As psych students, you probably already know that these popular myths are incorrect. Even though they’re familiar, this “lifehacker” article can help you debunk the myths when you hear family and friends fall into these classic traps:
FROM THE HARVARD COLLEGE UNDERGRADUATE RESEARCH ASSOCIATION:
My name is Brandon Gerberich and I am a Board Member in the Harvard College Undergraduate Research Association (HCURA). I have contacted you because I am wondering what the best method would be for inviting undergraduate students at Hofstra University who have conducted scientific research to take part in HCURA’s National Collegiate Research Conference (NCRC).
The conference will be held January 19-21, 2012 at Harvard and will include speakers, poster sessions, and student oral presentations. The oral presentations will be awarded to students who submit their abstracts for special consideration before the November 15 advanced registration deadline. Additionally, these abstracts will be reviewed and potentially awarded travel scholarships. The regular registration deadline is December 15 for any student interested in attending or presenting at the poster sessions. If you are interested in learning more about NCRC I have attached the conference brochure and included this link (http://www.hcura.org/) to our website.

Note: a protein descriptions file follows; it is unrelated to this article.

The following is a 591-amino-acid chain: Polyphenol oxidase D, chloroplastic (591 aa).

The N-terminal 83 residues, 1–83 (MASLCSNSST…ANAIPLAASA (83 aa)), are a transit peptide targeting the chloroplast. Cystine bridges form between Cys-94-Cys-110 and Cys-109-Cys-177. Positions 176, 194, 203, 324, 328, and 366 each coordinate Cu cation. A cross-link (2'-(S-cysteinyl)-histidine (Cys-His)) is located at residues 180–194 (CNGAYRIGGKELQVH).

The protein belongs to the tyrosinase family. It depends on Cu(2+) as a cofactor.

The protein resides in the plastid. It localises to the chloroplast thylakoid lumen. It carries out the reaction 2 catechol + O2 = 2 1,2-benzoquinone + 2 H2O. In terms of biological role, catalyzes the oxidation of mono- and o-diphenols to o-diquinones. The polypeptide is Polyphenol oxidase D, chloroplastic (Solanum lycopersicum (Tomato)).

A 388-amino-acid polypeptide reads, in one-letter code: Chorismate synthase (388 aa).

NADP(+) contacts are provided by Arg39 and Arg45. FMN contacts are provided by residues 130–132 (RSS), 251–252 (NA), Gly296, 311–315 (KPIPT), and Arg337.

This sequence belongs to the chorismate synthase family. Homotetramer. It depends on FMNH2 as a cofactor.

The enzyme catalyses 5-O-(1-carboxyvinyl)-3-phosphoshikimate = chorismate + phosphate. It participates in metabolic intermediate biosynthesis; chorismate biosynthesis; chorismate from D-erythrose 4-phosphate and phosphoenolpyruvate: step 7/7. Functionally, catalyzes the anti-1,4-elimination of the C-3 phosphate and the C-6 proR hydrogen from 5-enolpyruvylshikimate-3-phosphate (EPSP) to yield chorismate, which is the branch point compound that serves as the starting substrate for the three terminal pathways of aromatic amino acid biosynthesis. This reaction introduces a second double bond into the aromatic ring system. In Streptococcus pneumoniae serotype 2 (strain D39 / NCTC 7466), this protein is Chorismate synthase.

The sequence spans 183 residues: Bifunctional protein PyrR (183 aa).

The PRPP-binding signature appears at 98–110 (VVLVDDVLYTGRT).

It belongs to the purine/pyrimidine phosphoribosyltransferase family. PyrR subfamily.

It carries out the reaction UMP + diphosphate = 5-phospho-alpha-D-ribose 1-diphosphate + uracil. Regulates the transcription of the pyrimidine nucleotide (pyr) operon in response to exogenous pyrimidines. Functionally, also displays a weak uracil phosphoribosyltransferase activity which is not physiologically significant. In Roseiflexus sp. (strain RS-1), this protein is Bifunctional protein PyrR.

>>National Collegiate Research Conference Participant Information<<
Co-Chair of Participant Affairs and Operations Committee
Harvard College Undergraduate Research Association
There are great novels and award winning movies that attempt convey the experience of depression. Now you can add an illustrated blog to that list. Check out Allie Brosh’s own description of feeling depressed on her hilarious blog, Hyperbole and a Half.
Whether it’s determining the salary you’ll receive for your first job or the price you’ll pay for a used car, learning how to negotiate is an extremely valuable skill. Slate.com is presenting a weekly series of short podcasts based on a negotiations class two journalists took at Columbia. The podcasts cover the most important points and back them up with evidence from social science research.
Check it out here: <<PODCAST LINK>>
I’m more of a cat person, but one of my favorite PBS documentaries, “Dogs Decoded” is going to be replayed on Wednesday, 10/12 at 9:00pm on PBS. (It’s an episode of the series “Nova.”) Although dog lovers of all kinds are likely to enjoy it, there’s a lot of psychology in the show — everything from the nature/nurture question and whether you can domesticate a wolf to make a dog, to why dogs are so good at reading signals from people, and why some dogs have phenomenal memories.
During my 2nd year as a postdoctoral fellow, I commuted about 1.5 hours to work EACH WAY, and that was only if traffic was moving well. (The things we do for love…) I kept my sanity by finding great audiobooks and podcasts to distract me from the horrors of I-95. If you’re stuck with a long commute or some time to kill with your ipod, you might try one of these podcasts. They’ll definitely make you feel smarter than you will after an hour of listening to Ke$ha, and they’re pretty entertaining.